Blog Tour: The Sword Study {Book Review}

Sword Study: II Timothy by Tammy McMahan; illustrated by Doug McGuire
A Family-Centered Bible Study for Each Age Level

GoodReads Pages:
Level One (ages four-seven)
Level Two (ages seven-ten)
Level Three (tweens and teens)
Level Four (high school through adult)
Level Five (level four + instructor's book)

National Bible Bee Store

(Only Level One is available on Amazon at present; none are currently listed on LibraryThing.)

Website Summary:
Sword Studies are in-depth and creative Bible studies designed for family discipleship.  They are customized to fit all of the age levels in your family, while learning the same book of the Bible.  The daily studies are supplemented by inspiring stories, A.C.T.S. prayer time, Greek/Hebrew word studies, and much more!  You can use this as a church study, homeschool curriculum, at family Bible times, or use for your personal study.  The Sword Studies are an excellent tool to grow in knowledge and understanding of God's Word!
My Thoughts:

As homeschoolers, my family often does devotionals in 'assembly' before starting the school day, and there's been many times we've shared devotion books.  The Sword Study fit into our schedule nicely, especially since everyone except Eddie and I had our own books.  (Nicholas, the youngest in the family and almost twelve years old, used the Level Two book instead of Level Three.)  So far, we've completed Week One.  We did the study as our individual devotions throughout the week, and did a review together on Wednesday and then the weekend.  There were some rough patches - it's hard to review together when each book has slightly different material, and getting used to the process takes patience and good listening skills in each member, which our family is sometimes lacking in if we're being completely honest.  However, I think as we settle into a routine with these books we'll find our rhythm and the remaining nine weeks will run rather smoothly.

My personal thoughts on this study were mixed.  (Note that I'm talking about the Level Four book here, the one I used.)  I love that the books get you to dig deeper than most devotionals that just skim over the surface or talk about the same words/passages I've heard half a dozen sermons over.  I also that it was great that several questions were ones of opinion or personal thoughts - every individual could have a different answer, but there would be no wrong answers.  Those questions applied to how the passages read affected you, not what they're teaching or the history behind them.  You do learn a bit about history and the context of the passages, though.  That was another cool thing - there's a lot of cross-referencing that helps you grasp the concepts and the context so much better than a lot of studies I've used.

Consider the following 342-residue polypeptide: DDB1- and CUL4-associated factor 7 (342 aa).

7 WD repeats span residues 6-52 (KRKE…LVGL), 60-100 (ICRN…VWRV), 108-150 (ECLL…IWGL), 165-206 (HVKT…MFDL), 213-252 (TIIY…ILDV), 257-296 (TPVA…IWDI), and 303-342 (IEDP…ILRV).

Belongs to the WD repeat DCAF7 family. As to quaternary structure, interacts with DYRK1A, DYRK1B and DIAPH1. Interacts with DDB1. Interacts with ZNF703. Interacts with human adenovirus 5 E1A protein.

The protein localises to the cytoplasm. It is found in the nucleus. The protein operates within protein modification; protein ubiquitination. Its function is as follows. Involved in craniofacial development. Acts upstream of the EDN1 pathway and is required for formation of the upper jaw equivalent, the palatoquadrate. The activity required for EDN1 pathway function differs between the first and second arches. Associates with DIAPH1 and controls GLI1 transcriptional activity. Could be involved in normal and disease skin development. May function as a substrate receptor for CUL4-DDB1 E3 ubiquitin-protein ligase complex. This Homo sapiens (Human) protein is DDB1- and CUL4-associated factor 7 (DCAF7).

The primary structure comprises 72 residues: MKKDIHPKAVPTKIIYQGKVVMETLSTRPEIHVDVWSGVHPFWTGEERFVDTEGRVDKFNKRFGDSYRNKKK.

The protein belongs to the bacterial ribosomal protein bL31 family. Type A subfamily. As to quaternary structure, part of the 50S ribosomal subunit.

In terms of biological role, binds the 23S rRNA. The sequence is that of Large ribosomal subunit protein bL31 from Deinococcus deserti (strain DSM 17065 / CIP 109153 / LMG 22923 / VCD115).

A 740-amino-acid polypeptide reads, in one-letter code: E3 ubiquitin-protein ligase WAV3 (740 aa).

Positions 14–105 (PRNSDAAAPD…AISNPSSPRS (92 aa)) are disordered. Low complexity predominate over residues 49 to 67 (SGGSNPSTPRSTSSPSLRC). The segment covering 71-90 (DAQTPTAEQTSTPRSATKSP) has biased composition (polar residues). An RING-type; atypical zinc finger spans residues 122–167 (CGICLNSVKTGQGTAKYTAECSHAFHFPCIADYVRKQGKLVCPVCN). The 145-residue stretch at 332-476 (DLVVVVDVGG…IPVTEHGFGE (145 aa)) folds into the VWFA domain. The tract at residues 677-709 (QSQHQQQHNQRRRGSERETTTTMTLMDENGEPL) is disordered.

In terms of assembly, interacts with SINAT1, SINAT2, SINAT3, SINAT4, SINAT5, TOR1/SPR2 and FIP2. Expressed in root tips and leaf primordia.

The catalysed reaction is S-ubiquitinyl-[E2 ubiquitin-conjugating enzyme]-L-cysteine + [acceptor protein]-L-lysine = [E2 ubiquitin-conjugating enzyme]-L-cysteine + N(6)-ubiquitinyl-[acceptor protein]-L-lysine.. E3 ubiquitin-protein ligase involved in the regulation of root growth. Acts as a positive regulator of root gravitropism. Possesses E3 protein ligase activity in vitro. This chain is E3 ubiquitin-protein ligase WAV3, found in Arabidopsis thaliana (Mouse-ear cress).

The only thing I didn't like about the Sword Study was how involved it is.  It's not a bad thing; this book just takes a lot more time to complete each day's work than I had planned for.  I'd advise someone starting out on the study to allote at least ten more minutes than you think you'll need, and be prepared to adjust your schedule as the study progresses and you figure out your rhythm.

Now I'll share a snippet from each of the other family members doing this study with me - after all, it's a Bible study for the whole family!

Mom:  (Level Five)  I think it's well-designed.  It allows everyone in the family to contribute.  However, I don't always know if I'm leading correctly because it's all based on my interpretation.  There's very minimal direction given or answers given in the teacher's book.  If I'm not confident in my understanding of the day's study, it's difficult to lead the rest of the family in their study.

Eddie:  (Level Four)  I like it.  It's very thorough and it provides a good overall light of the entire material covered.  I like how it refers to other passages, but not how it uses non-KJV passages.  (Note from Emily: I was planning to mention that... it would be helpful to have the KJV instead of the couple different translations used.)  I think it works as a better personal devotion than as a family study.

Jon:  (Level Three)  It's good.  It's engaging.  It's a little too easy for me, since I'm at the top of the age group for my level.  I think fourteen-year-olds would do better at Level Four.  It's pretty easy, but it makes you read through the book all the way for the first couple of days, which is good.  It makes you dig deep every day.  The ACTS prayer model is good.  It helps you focus on the actual aspects of prayer.  I think there should be a little bit more than memorization or reading - actual studying.  (Note from Emily: That's found in Level Four.)  It doesn't take too long, which is nice, and it can be done at any time of day.  It gets you thinking about God and His Word.

Nick:  (Level Two)  There's a lot of writing involved.  Sometimes you have to read the whole chapter or the whole book.  As for learning anything, some days I feel like I am and sometimes I feel like I'm not.  It works well as a family devotion.

My Conclusion:  Honestly, I think we covered everything.  Four stars :)

I was provided a free copy of each level in this study in exchange for this review through Glass Road Public Relations.  All opinions expressed are entirely mine and my family's, and ours alone.


Popular posts from this blog

What do you believe about psychiatry?

Spring Cleaning Giveaway!